Exposure to benzene increases the risk of leukemia, along with dangerous respiratory problems. Hydrogen sulfide can cause short and long term neurological, upper respiratory, and blood-related symptoms and formaldehyde is known to cause cancer.
More fracking questions from InsideClimate News:
Pennsylvania Congressman Launches Frack Waste Investigation as Concern Rises
The move follows a report by ICN and the Center for Public Integrity that documented how and why toxic oil and gas waste is virtually unregulated.
In a reflection of growing national concern about the disposal of oil and gas waste, a Pennsylvania congressman launched an investigation Wednesday into the way his state regulates the discarding of the unwanted, often toxic material.
Rep. Matthew Cartwright, a first-term Democrat from eastern Pennsylvania, wants to know more about how the contaminated leftovers from hydraulic fracturing, or fracking, are regulated.
In an email exchange with InsideClimate News, Cartwright said “preliminary reports indicate there are big gaps in protections and oversight that the federal government might have to fill.”
On to Fukushimapocalypse Now!, first with the Asahi Shimbun:
TEPCO to postpone nuclear fuel removal at Fukushima No. 1 reactor
A series of delays will push back by years the start of operations to remove spent and melted nuclear fuel from the No. 1 reactor building at the Fukushima No. 1 nuclear plant, sources said.
Tokyo Electric Power Co. and the central government were expected to announce the new schedule at an Oct. 30 meeting of the team in charge of handling the decommissioning process and the radioactive water accumulating at the plant.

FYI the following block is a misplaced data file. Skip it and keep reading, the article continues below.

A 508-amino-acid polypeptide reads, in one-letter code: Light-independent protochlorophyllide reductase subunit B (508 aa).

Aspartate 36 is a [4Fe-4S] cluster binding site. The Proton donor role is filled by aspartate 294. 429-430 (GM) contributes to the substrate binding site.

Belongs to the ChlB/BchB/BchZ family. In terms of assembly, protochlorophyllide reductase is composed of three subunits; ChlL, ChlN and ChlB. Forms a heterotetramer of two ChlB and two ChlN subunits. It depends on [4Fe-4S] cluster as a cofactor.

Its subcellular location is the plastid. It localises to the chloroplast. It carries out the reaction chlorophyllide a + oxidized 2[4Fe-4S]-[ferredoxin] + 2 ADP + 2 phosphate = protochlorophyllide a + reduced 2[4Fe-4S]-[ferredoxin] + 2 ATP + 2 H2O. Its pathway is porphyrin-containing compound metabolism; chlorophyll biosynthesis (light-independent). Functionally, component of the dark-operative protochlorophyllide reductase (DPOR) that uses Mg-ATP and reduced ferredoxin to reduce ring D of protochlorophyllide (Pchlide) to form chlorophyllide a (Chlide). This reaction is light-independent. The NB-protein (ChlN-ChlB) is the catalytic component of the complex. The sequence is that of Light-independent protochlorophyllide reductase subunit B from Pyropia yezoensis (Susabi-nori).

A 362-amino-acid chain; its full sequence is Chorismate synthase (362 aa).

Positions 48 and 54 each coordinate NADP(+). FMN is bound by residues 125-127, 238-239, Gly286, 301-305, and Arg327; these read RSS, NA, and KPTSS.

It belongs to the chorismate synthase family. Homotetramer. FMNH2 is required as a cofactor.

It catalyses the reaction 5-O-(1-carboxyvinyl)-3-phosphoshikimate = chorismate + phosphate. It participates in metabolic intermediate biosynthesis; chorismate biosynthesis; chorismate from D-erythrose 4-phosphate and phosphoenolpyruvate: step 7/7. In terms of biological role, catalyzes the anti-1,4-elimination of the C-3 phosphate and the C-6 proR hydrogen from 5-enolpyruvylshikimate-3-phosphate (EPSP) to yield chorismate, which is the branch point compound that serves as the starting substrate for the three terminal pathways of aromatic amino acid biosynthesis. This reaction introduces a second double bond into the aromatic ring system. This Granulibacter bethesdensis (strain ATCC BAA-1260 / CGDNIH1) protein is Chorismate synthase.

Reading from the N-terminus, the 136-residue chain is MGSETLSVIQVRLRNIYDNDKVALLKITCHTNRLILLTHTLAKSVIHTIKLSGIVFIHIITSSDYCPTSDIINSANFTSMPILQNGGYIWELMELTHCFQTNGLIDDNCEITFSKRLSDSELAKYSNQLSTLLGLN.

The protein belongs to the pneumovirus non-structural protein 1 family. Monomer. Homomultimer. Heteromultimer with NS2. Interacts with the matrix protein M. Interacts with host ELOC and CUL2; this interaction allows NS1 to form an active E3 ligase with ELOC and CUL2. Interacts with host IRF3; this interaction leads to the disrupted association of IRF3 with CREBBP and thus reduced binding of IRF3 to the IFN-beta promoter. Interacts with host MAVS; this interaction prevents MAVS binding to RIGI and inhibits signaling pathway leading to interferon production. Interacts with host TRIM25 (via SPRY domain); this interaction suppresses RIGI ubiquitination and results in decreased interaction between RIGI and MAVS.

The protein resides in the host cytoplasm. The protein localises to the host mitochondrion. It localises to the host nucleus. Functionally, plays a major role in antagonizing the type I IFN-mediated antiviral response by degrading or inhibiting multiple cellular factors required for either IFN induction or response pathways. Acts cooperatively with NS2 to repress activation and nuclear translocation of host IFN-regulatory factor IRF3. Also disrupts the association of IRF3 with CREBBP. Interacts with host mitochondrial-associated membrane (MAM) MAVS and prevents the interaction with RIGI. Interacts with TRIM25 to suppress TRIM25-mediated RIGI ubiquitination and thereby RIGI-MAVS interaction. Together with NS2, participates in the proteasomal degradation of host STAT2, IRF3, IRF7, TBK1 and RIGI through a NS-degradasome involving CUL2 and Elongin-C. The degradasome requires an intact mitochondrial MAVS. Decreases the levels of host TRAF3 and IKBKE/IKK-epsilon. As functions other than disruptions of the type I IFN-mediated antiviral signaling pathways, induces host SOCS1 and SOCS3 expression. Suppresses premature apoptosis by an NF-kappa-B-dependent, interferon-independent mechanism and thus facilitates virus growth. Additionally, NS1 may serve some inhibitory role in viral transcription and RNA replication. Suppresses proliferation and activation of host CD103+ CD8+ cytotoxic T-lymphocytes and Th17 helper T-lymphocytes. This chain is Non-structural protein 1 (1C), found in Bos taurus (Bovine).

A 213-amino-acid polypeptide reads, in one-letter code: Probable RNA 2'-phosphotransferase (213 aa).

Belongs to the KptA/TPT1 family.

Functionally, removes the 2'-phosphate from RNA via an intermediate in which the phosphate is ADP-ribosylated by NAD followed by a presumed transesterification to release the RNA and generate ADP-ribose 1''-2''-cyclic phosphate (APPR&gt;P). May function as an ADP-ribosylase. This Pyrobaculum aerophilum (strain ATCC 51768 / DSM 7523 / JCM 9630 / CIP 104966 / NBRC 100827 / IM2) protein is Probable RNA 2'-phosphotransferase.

Under the original plan, TEPCO was to start removing spent fuel from the No. 1 reactor building in fiscal 2017 and begin lifting out the melted fuel as early as fiscal 2020.
Under the new schedule, spent fuel removal will start in fiscal 2019, while the melted fuel operations will begin in fiscal 2025, according to the sources.
A recruiting drove from the Asahi Shimbun:
Anti-nuclear protesters try to fire up corporate workers in Tokyo
Men and women in business attire thronged the Shinbashi district of Tokyo on Oct. 29 to encourage fellow office workers to protest against moves to restart the Sendai nuclear power plant in southern Japan.
The municipal assembly and the mayor of Satsuma-Sendai, Kagoshima Prefecture, gave the green light a day earlier to restarting the two-reactor Sendai facility operated by Kyushu Electric Power Co. It is the first plant to win such approval under new safety requirements since the nuclear disaster in Fukushima Prefecture in 2011.
Michihiko Senda, a 48-year-old company worker in Tokyo who helped organize the rally, said it was aimed at garnering like-minded white-collar workers who he believes should be thinking about the issue.
And to close, more troubles from NHK WORLD:
Completion of spent nuclear fuel plant delayed
A Japanese nuclear fuel company has decided to postpone the completion of a facility for reprocessing spent nuclear fuel to March 2016 due to ongoing rigorous government screening.
It is the 22nd time work has been delayed at the facility in the village of Rokkasho in Aomori Prefecture, northeastern Japan. The problem-prone plant has yet to go into operation after more than 20 years of construction work.
The president of Japan Nuclear Fuel Limited, Kenji Kudo, informed Aomori Prefecture Vice Governor Ikuo Sasaki of the latest decision to postpone completion on Thursday.